The purpose of this diagram is to highlight the fact that at the Master’s level, the graduate should be able to integrate experimentation, computation and synthesis. This is key for the higher expectations of an individual holding the Master’s degree.

As with the Bachelor’s degree, a more detailed listing for the Master’s is given below. If the academic curricula stop at Bachelor's level, the employer has to complement the education with training providing the competencies at Master's level if his/her job responsibilities require Master's level capability. In all cases, students who will be employed in nuclear installations will have to undertake plant specific training, the scope and depth of that training is depending on the scope and quality of the degree programme.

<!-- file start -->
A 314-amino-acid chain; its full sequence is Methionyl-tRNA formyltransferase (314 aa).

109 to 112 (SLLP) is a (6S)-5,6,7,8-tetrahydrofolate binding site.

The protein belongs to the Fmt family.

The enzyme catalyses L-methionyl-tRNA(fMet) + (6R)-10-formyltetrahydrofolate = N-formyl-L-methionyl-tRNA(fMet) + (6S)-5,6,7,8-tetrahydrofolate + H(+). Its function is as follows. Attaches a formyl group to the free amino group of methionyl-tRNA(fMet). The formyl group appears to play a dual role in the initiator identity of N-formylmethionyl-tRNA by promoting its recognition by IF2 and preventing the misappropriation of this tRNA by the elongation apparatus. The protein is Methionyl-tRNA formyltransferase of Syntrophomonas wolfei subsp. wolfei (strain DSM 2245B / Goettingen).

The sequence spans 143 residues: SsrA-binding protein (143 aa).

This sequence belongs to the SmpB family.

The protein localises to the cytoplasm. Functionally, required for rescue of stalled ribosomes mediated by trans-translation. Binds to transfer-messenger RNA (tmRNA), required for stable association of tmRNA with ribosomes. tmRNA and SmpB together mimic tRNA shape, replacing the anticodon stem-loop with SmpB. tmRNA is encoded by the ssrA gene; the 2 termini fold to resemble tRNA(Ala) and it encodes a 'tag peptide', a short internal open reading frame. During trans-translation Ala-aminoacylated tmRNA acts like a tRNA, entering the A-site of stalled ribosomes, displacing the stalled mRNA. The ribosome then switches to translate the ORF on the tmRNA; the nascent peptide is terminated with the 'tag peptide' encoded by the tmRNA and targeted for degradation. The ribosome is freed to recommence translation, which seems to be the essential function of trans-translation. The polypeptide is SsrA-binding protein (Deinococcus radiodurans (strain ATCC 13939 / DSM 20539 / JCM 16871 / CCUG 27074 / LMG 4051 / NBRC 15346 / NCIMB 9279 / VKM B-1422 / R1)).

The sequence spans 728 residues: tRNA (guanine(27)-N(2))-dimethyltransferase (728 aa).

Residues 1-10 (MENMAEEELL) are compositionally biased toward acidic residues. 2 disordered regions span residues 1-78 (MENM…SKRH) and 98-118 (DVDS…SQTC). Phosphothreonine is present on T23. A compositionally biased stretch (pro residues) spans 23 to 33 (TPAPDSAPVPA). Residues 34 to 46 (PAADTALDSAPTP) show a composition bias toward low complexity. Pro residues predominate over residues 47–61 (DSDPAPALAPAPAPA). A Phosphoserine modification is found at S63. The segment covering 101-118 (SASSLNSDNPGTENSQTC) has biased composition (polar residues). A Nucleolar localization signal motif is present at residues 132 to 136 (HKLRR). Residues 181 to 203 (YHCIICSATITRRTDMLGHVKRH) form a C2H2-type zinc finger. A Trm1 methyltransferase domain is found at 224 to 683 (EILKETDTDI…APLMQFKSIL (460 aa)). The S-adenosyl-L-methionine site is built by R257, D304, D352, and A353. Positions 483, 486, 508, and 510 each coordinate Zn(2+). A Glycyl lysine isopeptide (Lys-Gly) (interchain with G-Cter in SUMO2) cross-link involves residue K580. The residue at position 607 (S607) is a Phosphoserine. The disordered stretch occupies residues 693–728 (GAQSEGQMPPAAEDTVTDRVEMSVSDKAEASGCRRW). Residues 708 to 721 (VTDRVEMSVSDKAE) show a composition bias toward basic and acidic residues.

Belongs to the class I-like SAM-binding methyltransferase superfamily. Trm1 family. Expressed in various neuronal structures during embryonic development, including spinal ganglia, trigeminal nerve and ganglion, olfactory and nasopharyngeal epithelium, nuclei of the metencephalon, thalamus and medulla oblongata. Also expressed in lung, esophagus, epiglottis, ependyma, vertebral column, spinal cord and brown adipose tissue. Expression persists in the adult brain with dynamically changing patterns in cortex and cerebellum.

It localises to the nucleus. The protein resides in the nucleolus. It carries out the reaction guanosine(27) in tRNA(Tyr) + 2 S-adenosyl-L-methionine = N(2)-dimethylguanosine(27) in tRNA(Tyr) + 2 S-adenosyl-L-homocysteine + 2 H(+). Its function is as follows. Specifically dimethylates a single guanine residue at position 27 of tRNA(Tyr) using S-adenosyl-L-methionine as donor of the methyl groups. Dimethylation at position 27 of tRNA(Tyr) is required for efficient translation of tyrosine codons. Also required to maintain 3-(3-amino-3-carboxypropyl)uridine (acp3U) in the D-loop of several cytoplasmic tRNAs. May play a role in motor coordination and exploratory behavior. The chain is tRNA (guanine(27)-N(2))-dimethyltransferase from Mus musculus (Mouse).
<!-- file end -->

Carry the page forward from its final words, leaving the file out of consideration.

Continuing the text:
It should be noted that a student can take a Master’s of Nuclear Engineering course without holding a Bachelor’s degree in nuclear engineering. For example, a Bachelor of Science in Physics or a Bachelor of Engineering (electrical, chemical etc.) could be sufficient to comply with the admission criteria. In that case, the Master programme has to provide these students with specialized courses covering core themes such as reactor physics, nuclear thermal hydraulics, nuclear fuels and materials, nuclear structural engineering, nuclear safety, nuclear power plants and radiation, while avoiding duplication for students holding a Bachelor’s degree in Nuclear Engineering. The graduate with the qualification of Master of Nuclear Engineering for nuclear power plants must have the competencies shown below.